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November 25, 2014

Every year I put together a round-up of Black Friday and Cyber Monday deals that are of interest to Christians. So be sure to check in on Friday and over the weekend—already I’m getting wind of some pretty good deals.

For today, though, here are some Kindle deals: Dining with the Devil by Os Guinness ($1.99); New Testament Theology by Leon Morris ($4.99); The Mission of Today’s Church by Various ($0.99); Embracing Obscurity by Anonymous ($0.99); Stop Asking Jesus Into Your Heart and Gospel by J.D. Greear ($0.99 each); Saving Leonardo by Nancy Pearcey ($3.99); Called Together by Jonathan Dodson & Brad Watson ($0.99); Make, Mature, and Multiply by Brandon Smith ($0.99).

Pagans in the Youth Group - Help! There are pagans in my youth group!

Terms of Service - This short graphic novel illustrates some concerns with today’s newest technologies. It comes from just one, biased perspective, of course, but offers lots of good food for thought.

Shepherd Press eBooks - For just a couple of days Westminster Books is offering all Shepherd Press ebooks at $1.99.

6 Joys and Perils of Full Time Ministry - There is some good stuff in this article by Josh Moody.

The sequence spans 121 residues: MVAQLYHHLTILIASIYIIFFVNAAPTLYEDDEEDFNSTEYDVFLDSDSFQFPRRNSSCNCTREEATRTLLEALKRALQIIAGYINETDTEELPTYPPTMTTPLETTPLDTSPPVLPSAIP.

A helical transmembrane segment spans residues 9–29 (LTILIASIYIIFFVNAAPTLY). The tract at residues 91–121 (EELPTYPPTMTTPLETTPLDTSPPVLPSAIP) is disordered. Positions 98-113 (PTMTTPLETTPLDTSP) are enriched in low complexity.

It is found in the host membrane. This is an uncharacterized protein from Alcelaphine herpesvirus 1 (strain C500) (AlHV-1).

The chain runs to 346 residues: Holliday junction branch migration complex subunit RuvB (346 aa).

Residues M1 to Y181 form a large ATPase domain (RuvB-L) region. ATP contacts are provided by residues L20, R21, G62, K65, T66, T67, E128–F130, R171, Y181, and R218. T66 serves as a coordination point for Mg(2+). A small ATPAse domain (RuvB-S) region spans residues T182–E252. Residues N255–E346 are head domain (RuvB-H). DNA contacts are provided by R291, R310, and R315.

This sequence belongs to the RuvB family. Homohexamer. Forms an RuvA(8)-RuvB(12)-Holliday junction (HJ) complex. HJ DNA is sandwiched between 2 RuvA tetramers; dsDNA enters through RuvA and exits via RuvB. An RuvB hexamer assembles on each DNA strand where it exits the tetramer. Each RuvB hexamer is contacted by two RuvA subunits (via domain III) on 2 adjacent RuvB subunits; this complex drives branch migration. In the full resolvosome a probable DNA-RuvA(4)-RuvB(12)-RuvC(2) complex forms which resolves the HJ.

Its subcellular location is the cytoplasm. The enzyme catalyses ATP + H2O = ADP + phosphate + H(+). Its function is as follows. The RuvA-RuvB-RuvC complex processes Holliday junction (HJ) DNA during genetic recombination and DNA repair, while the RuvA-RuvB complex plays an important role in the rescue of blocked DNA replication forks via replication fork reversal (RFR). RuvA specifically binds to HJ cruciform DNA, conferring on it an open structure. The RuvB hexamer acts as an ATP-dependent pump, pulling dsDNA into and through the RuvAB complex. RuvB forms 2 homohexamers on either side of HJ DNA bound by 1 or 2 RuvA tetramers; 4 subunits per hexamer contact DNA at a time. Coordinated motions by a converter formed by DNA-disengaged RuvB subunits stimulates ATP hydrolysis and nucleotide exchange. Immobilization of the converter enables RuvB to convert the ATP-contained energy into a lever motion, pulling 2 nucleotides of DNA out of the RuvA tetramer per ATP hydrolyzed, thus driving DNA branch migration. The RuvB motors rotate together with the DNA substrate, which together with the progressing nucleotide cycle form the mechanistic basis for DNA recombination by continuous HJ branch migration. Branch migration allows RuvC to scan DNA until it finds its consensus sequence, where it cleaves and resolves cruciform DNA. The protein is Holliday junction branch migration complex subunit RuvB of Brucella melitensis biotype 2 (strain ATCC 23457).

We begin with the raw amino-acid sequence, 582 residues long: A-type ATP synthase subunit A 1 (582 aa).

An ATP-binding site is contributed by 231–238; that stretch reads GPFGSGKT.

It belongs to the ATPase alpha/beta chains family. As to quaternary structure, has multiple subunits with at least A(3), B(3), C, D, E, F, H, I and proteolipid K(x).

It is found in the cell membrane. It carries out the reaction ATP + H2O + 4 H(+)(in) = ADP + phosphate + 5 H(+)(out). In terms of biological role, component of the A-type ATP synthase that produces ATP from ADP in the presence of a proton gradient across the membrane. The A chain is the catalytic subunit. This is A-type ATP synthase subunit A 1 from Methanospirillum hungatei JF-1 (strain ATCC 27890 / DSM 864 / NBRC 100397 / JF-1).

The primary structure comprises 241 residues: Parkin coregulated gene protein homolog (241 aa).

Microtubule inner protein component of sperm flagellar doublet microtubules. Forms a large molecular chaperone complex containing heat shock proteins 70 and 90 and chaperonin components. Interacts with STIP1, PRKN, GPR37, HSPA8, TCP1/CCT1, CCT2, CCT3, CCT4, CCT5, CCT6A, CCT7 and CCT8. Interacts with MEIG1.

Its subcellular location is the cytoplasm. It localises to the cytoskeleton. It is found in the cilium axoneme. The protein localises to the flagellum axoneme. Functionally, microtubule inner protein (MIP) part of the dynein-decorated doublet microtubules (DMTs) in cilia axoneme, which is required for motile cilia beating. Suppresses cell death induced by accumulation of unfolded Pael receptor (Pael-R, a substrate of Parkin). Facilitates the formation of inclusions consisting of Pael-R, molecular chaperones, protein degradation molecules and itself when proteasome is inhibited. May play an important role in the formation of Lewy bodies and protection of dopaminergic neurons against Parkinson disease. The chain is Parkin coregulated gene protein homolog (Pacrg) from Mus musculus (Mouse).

The Briefing - You may benefit from listening to this morning’s episode of Al Mohler’s “The Briefing” in which he discusses yesterday’s grand jury announcement. I look to him as a trustworthy guide and interpreter.

How to Buy Groceries - If you’re the shopper in your home, you may appreciate this guide to smart shopping at the supermarket.

Dear Mr. Anxious - Here’s a letter to the anxious Christian.

Let us learn a lesson of humility from our Saviour; let us never court great titles nor proud degrees. —C.H. Spurgeon

Spurgeon

November 24, 2014

I overheard an interesting discussion the other day. I was out-and-about and caught just a fragment of a discussion about money and the sheer joy of having it. I couldn’t eavesdrop for more than a few words, but that was enough to get my mind working. I thought about the way I use my money, and the way we, as Christians, use our money. And I want to ask you the question: When was the last time you just enjoyed your money?

It’s okay, you know. You are allowed to enjoy your money. Let’s think it through.

I firmly believe that every thing we have is actually God’s. We are not the owners of our money, but the stewards of God’s money. Most of us believe this and we try to live it. And there are many, many ways to faithfully steward God’s money.